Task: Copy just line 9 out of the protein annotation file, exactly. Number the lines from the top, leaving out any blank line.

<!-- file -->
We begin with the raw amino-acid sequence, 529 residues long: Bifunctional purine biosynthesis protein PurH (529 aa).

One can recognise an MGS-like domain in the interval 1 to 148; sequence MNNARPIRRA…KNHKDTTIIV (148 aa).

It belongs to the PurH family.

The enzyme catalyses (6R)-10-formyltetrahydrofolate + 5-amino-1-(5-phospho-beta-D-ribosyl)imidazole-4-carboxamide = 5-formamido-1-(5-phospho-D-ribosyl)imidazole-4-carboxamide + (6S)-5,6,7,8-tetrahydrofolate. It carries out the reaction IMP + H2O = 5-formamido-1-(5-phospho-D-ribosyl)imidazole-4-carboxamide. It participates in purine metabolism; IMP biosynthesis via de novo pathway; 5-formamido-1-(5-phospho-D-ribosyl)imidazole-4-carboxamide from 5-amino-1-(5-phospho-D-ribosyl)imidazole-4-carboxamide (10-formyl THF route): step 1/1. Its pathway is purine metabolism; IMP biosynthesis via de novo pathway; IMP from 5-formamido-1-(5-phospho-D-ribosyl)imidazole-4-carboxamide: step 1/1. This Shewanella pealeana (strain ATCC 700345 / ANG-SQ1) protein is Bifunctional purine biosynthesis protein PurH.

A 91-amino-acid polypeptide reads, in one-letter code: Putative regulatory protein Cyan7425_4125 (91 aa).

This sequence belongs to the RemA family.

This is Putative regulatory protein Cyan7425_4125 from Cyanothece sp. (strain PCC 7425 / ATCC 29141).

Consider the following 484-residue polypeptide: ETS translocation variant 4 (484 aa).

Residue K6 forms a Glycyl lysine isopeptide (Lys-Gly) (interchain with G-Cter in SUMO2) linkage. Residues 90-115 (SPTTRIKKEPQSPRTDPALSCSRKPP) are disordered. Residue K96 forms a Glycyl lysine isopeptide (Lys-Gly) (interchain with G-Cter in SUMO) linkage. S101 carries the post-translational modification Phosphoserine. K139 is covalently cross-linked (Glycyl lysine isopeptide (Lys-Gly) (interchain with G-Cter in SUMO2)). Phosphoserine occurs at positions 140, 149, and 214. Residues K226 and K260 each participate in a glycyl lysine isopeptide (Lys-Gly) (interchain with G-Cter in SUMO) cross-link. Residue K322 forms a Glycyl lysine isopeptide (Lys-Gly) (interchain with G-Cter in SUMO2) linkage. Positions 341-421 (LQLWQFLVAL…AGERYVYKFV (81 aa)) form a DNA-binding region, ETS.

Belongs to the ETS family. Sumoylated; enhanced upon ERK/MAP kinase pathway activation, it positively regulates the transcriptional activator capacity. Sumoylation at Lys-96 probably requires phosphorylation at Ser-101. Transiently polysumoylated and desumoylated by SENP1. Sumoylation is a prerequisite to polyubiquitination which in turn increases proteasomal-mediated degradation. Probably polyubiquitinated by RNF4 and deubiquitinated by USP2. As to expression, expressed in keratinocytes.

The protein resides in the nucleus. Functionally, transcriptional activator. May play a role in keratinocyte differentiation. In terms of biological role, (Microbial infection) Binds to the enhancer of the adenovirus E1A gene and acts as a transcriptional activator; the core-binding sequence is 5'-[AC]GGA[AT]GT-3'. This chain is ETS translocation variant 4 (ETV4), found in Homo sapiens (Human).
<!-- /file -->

Residue K6 forms a Glycyl lysine isopeptide (Lys-Gly) (interchain with G-Cter in SUMO2) linkage. Residues 90-115 (SPTTRIKKEPQSPRTDPALSCSRKPP) are disordered. Residue K96 forms a Glycyl lysine isopeptide (Lys-Gly) (interchain with G-Cter in SUMO) linkage. S101 carries the post-translational modification Phosphoserine. K139 is covalently cross-linked (Glycyl lysine isopeptide (Lys-Gly) (interchain with G-Cter in SUMO2)). Phosphoserine occurs at positions 140, 149, and 214. Residues K226 and K260 each participate in a glycyl lysine isopeptide (Lys-Gly) (interchain with G-Cter in SUMO) cross-link. Residue K322 forms a Glycyl lysine isopeptide (Lys-Gly) (interchain with G-Cter in SUMO2) linkage. Positions 341-421 (LQLWQFLVAL…AGERYVYKFV (81 aa)) form a DNA-binding region, ETS.